American Fork Fire Family Night at Restaurant
Firefighters, police featured at Chick-fil-A family night
AMERICAN FORK -- Monday afternoon and early evening, the temperatures were still high, the sun was shining brightly and the asphalt of the Chick-fil-A parking lot was sweltering. But the word of the day was "cool."
The restaurant was dedicating its standard Monday family night to local heroes -- especially those of the American Fork Police and Fire/EMS Departments. Several different groups from the departments were on hand to meet with families and tell children about their activities. That included letting them try on various pieces of equipment they use on a day-to-day basis.
Six-year-old Cole Wimmer of Alpine was one who put on the 50-pound SWAT vest.
"It was heavy. It was really cool," he said. "I love policemen. I really love them. I would like to be one."
His brother, 11-year-old Mason, agreed.
"It was cool," he said. "It would be hard to wear it for a long time. These heroes are good. They help our town and keep us safe."
Dusty Pyne, the owner/operator of the local Chick-fil-A, told about the event.
"We have family night every Monday from 5 to 8," he said. "We have different activities for the kids. We always do free sundaes every Monday for the kids."
Vern Pyne, the restaurant's marketing director, told about bringing in the "local heroes."
"To have the fire department and police department join with us, this is the first time," he said. "It is not going to be the last time."
"We are grateful for them to come out and for all they do," Dusty Pyne said. "Everybody has been taking pictures with them. We are glad to be here in the community. It has been fun."
Police officer Adam Stowers said both kids and adults liked to stop and talk to members of the SWAT team and check out their heavy vests and weapons.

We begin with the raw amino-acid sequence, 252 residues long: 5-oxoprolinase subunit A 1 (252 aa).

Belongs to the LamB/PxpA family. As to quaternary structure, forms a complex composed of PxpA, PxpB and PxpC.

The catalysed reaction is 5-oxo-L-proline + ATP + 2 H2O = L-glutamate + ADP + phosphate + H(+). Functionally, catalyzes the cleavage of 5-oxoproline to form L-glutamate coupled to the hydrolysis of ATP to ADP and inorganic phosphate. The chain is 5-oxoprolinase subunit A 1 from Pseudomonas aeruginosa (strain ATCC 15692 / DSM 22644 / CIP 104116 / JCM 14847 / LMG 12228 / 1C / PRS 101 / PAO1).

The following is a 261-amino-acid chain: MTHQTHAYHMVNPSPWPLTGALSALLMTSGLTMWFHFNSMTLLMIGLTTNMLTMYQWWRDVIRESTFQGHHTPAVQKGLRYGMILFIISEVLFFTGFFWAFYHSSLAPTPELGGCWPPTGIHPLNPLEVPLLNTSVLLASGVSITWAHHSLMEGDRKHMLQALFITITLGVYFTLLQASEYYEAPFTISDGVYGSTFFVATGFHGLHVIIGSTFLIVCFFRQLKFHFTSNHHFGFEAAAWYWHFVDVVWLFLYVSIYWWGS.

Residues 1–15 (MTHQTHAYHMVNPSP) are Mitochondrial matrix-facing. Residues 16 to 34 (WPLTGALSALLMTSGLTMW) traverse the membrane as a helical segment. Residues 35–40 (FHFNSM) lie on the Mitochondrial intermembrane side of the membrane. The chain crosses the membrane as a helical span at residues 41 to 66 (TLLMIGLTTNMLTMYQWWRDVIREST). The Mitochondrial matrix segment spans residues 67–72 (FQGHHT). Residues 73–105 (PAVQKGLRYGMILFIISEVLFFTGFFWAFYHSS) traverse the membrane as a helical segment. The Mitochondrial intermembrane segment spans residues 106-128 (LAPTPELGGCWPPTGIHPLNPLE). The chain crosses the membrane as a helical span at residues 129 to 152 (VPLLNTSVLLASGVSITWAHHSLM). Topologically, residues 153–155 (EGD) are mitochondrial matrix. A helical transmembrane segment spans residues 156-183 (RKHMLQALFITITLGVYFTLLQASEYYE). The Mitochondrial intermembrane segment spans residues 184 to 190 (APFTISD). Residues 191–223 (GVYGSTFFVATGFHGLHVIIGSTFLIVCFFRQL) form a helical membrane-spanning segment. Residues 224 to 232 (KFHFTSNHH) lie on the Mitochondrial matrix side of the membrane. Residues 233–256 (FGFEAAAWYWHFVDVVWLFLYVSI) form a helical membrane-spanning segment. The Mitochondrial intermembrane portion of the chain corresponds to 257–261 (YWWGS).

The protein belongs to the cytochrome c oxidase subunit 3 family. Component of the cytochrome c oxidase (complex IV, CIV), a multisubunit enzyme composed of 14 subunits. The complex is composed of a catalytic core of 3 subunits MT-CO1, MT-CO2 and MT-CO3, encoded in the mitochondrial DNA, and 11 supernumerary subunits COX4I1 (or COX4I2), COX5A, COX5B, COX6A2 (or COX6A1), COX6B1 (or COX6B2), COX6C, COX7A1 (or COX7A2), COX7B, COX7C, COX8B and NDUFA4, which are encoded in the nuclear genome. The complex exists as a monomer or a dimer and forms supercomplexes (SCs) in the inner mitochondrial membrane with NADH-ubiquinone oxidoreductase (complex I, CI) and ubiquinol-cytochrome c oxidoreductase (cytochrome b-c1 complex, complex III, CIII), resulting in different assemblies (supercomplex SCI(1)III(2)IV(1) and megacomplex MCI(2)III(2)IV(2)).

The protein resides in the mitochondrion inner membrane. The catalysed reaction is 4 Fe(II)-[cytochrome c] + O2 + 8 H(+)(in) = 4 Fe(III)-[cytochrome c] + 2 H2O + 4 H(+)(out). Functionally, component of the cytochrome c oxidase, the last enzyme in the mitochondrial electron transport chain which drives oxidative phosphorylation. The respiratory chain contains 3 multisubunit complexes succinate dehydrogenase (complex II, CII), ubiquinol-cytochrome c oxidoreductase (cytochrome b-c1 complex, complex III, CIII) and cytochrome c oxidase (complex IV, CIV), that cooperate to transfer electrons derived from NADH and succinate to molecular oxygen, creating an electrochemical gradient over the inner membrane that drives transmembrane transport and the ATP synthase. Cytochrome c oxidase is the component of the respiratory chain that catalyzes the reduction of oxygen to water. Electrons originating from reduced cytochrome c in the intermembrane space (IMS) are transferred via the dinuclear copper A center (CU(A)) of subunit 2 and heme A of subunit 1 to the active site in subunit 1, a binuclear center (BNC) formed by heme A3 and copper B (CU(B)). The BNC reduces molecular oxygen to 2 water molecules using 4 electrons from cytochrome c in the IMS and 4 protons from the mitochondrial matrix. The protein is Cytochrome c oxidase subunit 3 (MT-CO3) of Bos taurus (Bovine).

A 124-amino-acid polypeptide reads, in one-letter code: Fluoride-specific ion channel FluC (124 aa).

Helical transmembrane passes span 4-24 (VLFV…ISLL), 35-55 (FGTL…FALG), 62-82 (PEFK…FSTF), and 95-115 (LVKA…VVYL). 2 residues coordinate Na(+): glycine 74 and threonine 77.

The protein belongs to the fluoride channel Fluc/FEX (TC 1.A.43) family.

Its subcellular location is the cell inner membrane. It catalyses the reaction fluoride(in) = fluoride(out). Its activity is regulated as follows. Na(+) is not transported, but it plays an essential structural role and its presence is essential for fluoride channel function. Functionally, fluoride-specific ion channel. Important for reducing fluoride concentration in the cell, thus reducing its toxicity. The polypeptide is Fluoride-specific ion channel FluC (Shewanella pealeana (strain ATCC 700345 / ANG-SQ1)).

Detective Stuart Fore agreed.
"When they see the weapons laid out and all the gear, they are very interested," he said.
Some of the public safety personnel said they could identify with the kids.
"Kids love fire trucks," said Capt. Ben Anderson of the fire department. "I am still a kid. Most of them like it, except the horns scare some of them."
He spoke with a potential member of the department, telling her about requirements and about the group in general.
It is one of the largest departments in Utah County, he said, with 95 members on the roster. They are planning on hiring about five more "paid call" firefighters this fall. Those either live or work in the community and are not paid a salary, but are paid for calls that they go on.
"One of the big benefits of a paid call department is that you don't have to pay a staff," he said. "They get paid only for showing up for the call. American Fork is big enough that we can run multiple incidents. We have run four separate incidents at the same time."
The combination of paid and volunteer firefighters in the department is going well.
"It is working well for now," he said. "We have really good volunteers."
He praised Fire Chief Kriss Garcia for his contributions.
"Chief Garcia is known internationally," he said. "They know him from Dublin, Ireland to Sydney, Australia. We are glad to have him here."
The kids didn't care who was chief; they just wanted to see and try the equipment.
Nine-year-old Brenden Layne enjoyed dressing in the fireman's outfit.
"It was very, very hot," he said. "I want to be a firefighter because I can go up the ladder about 110 feet," he said.
His response was pretty typical of those at the event.
"The kids have said it was fantastic," said police canine handler Kevin Doyl. "They have had a lot of fun sitting in the cars. We have let them turn on the lights, play with the sirens."
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